STATEMENT WSHRW: Moroccan military court verdict in the Saharawi Akdeim Izik “trial”

févr. 17th, 2013 | By | Category: Nouvelles

Western Sahara Human Rights WatchWestern Sahara Human Rights Watch, after knowing the ruling by the Permanent Court of Morocco’s Royal Armed Forces imposed in the trial against a group of Saharawi who participated in the protest camp organized in « Akdeim Izik », hereby declares:

1. The Western Sahara’s Moroccan occupation authorities  violated on November 8, 2010 the Saharawi’s right to demonstrate peacefully in their own country.   The Moroccan armed forces were those who first prevented more Saharawi from freely joining the Akdeim Izik demonstration and then they razed the protest camp that was taking place in an entirely peaceful manner.

2. The Western Sahara’s Moroccan occupation authorities did not provide the identities of the alleged Moroccan « victims » allegedly « killed » after the violent destruction of the Saharawi peaceful protest camp.

3. The Western Sahara’s Moroccan occupation authorities gave no information about how each one of the alleged Moroccan « victims » had been allegedly « killed » after the violent destruction of the Saharawi peaceful protest camp.

4. The Western Sahara’s Moroccan occupation authorities did not conduct the autopsies of the alleged Moroccan « victims » allegedly « killed » after the violent destruction of the Saharawi peaceful protest camp.

5. The use of military jurisdiction to try the civilians accused of these alleged « killings » contradict the principles of a fair trial accepted in civilised countries.

6. The continuing detention of Saharawi prisoners in a prison in the territory of Morocco and not in the territory, from which the prisoners originally came, Western Sahara, violates the provisions of the Fourth Geneva Convention relating to civilian victims of armed conflicts, applicable to Western Sahara territory occupied by the Moroccan Army.

7. The holding of a trial by a Moroccan military court in the territory of Morocco and not in the territory, from which the prisoners originally came, Western Sahara, constitutes a further violation of the provisions of the Fourth Geneva Convention.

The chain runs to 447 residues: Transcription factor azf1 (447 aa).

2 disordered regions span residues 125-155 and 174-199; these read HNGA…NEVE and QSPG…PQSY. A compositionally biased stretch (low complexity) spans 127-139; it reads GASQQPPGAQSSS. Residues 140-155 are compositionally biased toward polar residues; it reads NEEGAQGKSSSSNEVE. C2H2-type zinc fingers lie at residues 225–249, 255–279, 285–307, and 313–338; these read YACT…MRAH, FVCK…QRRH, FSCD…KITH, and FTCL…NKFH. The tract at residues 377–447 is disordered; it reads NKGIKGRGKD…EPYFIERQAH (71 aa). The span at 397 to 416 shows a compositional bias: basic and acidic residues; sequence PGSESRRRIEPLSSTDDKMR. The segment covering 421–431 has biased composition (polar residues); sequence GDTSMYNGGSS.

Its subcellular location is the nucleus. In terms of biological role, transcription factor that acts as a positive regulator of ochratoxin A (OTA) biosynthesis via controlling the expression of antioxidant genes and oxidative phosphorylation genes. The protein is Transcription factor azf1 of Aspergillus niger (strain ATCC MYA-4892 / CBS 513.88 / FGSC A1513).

8. The way of appointing the judges of the Permanent Court of Morocco’s Royal Armed Forces (« Tribunal Permanente de las Fuerzas Reales de Marruecos ») does not meet the minimum standards of a State governed by the rule of law.

9. The process against the 24 Saharawi prisoners accused by the Permanent Court of Morocco’s Royal Armed Forces (« Tribunal Permanente de las Fuerzas Reales de Marruecos ») violates the right to a fair trial:

– The prosecution evidence underpinning the imposition of severe custodial sentences to the defendants (a series of bladed weapons and mobile phones) lacked the minimum validity of evidence in compliance with the minimum standards of the rule of law, as there was no evidence that connected said bladed weapons with the defendants. 

– The prosecution evidence underpinning the imposition of severe custodial sentences to the defendants completely lacks a « chain of custody » which is essential according to the minimum standards of the rule of law to ensure a fair trial.

– The court has refused to carry out investigations on the complaints of torture made by the defendants. 

– There is no evidence that the alleged bladed weapons regarded as evidence, the reliability of which is not guaranteed by a chain of custody, have been used by the defendants to commit the alleged « murders » with regard to some alleged dead bodies which have not been autopsied.

10. It is a flagrant violation of the right to self-defence to pretend that some Saharawi citizens demonstrating peacefully in their own country cannot confront an armed action that destroyed their property and attacked their physical integrity.

Due to the above stated, Western Sahara Human Rights Watch considers that the judgement rendered on February 17, 2013 by the Permanent Court of Morocco’s Royal Armed Forces (« Tribunal Permanente de las Fuerzas Reales de Marruecos »), sentencing 24 Saharawi citizens constitutes the most scandalous denial of the Saharawi citizens’ human rights recognised by the international conventions to which the Moroccan State is party. 

 

 

    Comments are closed.